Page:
Holistic Approach

Agricultural risk management (ARM) is the process towards becoming better at dealing with risks. It requires anticipating potential risks and planning solutions in advance, so as to limit their negative consequences.


Key elements of ARM can be summarized by the ARM cycle that includes the following steps: the identification of the risks, the assessment of the risks, the identification of risk management tools to put in place, the implementation of the tools, and monitoring and evaluating the effectiveness of the tools and strategy that are in place.

A holistic approach to agricultural risks means that no risk is considered in isolation. All risk elements and interactions, including strategy and policy, have to be considered.

This approach encompasses the following steps:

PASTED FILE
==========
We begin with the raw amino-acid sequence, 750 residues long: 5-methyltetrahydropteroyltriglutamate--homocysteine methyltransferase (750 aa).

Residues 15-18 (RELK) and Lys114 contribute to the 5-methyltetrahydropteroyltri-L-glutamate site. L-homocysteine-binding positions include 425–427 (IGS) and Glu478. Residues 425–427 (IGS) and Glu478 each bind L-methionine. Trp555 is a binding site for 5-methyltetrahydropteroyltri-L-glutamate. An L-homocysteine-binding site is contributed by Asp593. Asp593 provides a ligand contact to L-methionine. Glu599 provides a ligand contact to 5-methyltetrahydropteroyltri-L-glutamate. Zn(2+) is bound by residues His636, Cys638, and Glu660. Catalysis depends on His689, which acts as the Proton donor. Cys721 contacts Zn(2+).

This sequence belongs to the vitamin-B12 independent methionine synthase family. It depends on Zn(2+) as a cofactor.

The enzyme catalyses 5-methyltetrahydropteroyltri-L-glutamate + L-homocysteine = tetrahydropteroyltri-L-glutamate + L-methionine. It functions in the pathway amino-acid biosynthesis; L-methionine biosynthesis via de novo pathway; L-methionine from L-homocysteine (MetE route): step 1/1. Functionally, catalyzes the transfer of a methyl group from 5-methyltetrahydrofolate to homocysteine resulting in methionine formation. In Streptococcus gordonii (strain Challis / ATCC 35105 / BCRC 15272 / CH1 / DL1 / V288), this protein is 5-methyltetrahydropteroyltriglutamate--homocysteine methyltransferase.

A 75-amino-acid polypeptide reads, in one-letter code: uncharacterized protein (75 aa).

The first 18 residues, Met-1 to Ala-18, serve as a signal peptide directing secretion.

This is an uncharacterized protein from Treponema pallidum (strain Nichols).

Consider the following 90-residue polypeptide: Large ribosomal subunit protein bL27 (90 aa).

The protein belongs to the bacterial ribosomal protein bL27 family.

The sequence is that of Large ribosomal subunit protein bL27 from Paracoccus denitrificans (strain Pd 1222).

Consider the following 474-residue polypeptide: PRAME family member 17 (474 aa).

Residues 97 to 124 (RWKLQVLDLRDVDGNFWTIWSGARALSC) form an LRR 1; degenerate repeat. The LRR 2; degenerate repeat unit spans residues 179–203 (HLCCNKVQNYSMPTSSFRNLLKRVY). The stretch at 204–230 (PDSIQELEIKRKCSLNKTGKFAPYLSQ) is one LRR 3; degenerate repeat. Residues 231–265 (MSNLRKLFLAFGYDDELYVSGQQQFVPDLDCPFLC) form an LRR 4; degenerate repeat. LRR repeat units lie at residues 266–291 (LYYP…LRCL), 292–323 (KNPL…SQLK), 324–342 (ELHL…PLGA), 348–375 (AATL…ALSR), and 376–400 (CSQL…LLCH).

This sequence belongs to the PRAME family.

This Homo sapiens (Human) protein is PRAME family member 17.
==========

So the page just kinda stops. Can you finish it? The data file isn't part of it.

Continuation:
1. Assess and prioritize agricultural risks
  2. Identify tools and strategies
  3. Planning, implementing and evaluating

There are many stakeholders involved in different ways in agricultural risk management practices. They can be grouped into three categories:

  • Micro level: farmers and small businesses;
  • Meso level: farmers’ organizations, NGOs, suppliers of inputs, financial service providers;
  • Macro level: government, international organizations.

Assess and prioritize agricultural risks

Before identifying the specific instruments to manage risks, decision-makers and agricultural supply chain participants need to assess risk systematically and comprehensively. The two basic elements that are crucial to assess risks are frequency and severity: